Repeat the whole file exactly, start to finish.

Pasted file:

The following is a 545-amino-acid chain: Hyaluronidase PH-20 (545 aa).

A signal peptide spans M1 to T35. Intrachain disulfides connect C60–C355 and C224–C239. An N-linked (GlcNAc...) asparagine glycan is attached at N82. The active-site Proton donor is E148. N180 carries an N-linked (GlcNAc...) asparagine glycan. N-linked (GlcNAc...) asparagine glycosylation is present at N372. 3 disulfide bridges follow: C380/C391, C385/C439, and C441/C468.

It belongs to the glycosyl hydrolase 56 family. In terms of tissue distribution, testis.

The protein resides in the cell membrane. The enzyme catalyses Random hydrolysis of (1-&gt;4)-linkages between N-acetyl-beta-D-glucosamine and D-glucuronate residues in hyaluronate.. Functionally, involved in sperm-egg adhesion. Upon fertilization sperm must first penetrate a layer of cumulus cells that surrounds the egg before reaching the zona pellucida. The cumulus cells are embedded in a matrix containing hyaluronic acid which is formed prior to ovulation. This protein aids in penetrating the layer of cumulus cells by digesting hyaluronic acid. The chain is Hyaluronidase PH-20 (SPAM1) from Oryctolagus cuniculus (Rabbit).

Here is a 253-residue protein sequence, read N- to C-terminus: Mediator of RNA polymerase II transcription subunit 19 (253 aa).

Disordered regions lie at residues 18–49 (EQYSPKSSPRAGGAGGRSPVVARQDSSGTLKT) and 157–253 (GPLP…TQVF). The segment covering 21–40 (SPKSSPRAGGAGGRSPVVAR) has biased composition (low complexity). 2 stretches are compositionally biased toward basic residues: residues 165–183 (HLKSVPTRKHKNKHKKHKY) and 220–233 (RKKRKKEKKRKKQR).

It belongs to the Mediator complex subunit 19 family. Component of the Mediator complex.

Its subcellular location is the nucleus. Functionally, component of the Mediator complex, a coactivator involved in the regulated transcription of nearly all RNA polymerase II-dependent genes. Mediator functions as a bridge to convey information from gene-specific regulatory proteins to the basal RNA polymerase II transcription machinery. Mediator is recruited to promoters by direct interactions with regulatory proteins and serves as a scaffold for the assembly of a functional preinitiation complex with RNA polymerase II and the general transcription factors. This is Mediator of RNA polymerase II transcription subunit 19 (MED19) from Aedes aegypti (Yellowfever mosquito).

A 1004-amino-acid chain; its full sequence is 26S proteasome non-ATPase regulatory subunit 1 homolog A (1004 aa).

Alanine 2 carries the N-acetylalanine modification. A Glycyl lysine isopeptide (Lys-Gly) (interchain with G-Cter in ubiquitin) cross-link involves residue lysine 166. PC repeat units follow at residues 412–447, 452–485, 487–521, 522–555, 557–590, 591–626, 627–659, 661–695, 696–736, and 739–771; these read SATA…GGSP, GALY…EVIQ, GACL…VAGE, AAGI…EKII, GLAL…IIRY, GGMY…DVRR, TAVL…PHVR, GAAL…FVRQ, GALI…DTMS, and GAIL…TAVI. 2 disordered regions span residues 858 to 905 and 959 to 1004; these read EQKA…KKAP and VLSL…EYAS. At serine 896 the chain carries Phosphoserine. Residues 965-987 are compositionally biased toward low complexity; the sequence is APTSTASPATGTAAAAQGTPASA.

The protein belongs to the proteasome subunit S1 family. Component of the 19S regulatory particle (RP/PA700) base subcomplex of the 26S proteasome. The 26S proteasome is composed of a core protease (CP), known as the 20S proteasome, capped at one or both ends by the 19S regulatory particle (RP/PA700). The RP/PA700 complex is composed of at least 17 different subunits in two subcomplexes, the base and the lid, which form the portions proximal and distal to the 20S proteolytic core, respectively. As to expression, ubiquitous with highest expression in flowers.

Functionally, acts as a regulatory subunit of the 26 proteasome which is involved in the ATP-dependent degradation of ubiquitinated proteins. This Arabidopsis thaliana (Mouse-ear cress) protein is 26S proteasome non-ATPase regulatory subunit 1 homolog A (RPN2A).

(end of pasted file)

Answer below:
The following is a 545-amino-acid chain: Hyaluronidase PH-20 (545 aa).

A signal peptide spans M1 to T35. Intrachain disulfides connect C60–C355 and C224–C239. An N-linked (GlcNAc...) asparagine glycan is attached at N82. The active-site Proton donor is E148. N180 carries an N-linked (GlcNAc...) asparagine glycan. N-linked (GlcNAc...) asparagine glycosylation is present at N372. 3 disulfide bridges follow: C380/C391, C385/C439, and C441/C468.

It belongs to the glycosyl hydrolase 56 family. In terms of tissue distribution, testis.

The protein resides in the cell membrane. The enzyme catalyses Random hydrolysis of (1-&gt;4)-linkages between N-acetyl-beta-D-glucosamine and D-glucuronate residues in hyaluronate.. Functionally, involved in sperm-egg adhesion. Upon fertilization sperm must first penetrate a layer of cumulus cells that surrounds the egg before reaching the zona pellucida. The cumulus cells are embedded in a matrix containing hyaluronic acid which is formed prior to ovulation. This protein aids in penetrating the layer of cumulus cells by digesting hyaluronic acid. The chain is Hyaluronidase PH-20 (SPAM1) from Oryctolagus cuniculus (Rabbit).

Here is a 253-residue protein sequence, read N- to C-terminus: Mediator of RNA polymerase II transcription subunit 19 (253 aa).

Disordered regions lie at residues 18–49 (EQYSPKSSPRAGGAGGRSPVVARQDSSGTLKT) and 157–253 (GPLP…TQVF). The segment covering 21–40 (SPKSSPRAGGAGGRSPVVAR) has biased composition (low complexity). 2 stretches are compositionally biased toward basic residues: residues 165–183 (HLKSVPTRKHKNKHKKHKY) and 220–233 (RKKRKKEKKRKKQR).

It belongs to the Mediator complex subunit 19 family. Component of the Mediator complex.

Its subcellular location is the nucleus. Functionally, component of the Mediator complex, a coactivator involved in the regulated transcription of nearly all RNA polymerase II-dependent genes. Mediator functions as a bridge to convey information from gene-specific regulatory proteins to the basal RNA polymerase II transcription machinery. Mediator is recruited to promoters by direct interactions with regulatory proteins and serves as a scaffold for the assembly of a functional preinitiation complex with RNA polymerase II and the general transcription factors. This is Mediator of RNA polymerase II transcription subunit 19 (MED19) from Aedes aegypti (Yellowfever mosquito).

A 1004-amino-acid chain; its full sequence is 26S proteasome non-ATPase regulatory subunit 1 homolog A (1004 aa).

Alanine 2 carries the N-acetylalanine modification. A Glycyl lysine isopeptide (Lys-Gly) (interchain with G-Cter in ubiquitin) cross-link involves residue lysine 166. PC repeat units follow at residues 412–447, 452–485, 487–521, 522–555, 557–590, 591–626, 627–659, 661–695, 696–736, and 739–771; these read SATA…GGSP, GALY…EVIQ, GACL…VAGE, AAGI…EKII, GLAL…IIRY, GGMY…DVRR, TAVL…PHVR, GAAL…FVRQ, GALI…DTMS, and GAIL…TAVI. 2 disordered regions span residues 858 to 905 and 959 to 1004; these read EQKA…KKAP and VLSL…EYAS. At serine 896 the chain carries Phosphoserine. Residues 965-987 are compositionally biased toward low complexity; the sequence is APTSTASPATGTAAAAQGTPASA.

The protein belongs to the proteasome subunit S1 family. Component of the 19S regulatory particle (RP/PA700) base subcomplex of the 26S proteasome. The 26S proteasome is composed of a core protease (CP), known as the 20S proteasome, capped at one or both ends by the 19S regulatory particle (RP/PA700). The RP/PA700 complex is composed of at least 17 different subunits in two subcomplexes, the base and the lid, which form the portions proximal and distal to the 20S proteolytic core, respectively. As to expression, ubiquitous with highest expression in flowers.

Functionally, acts as a regulatory subunit of the 26 proteasome which is involved in the ATP-dependent degradation of ubiquitinated proteins. This Arabidopsis thaliana (Mouse-ear cress) protein is 26S proteasome non-ATPase regulatory subunit 1 homolog A (RPN2A).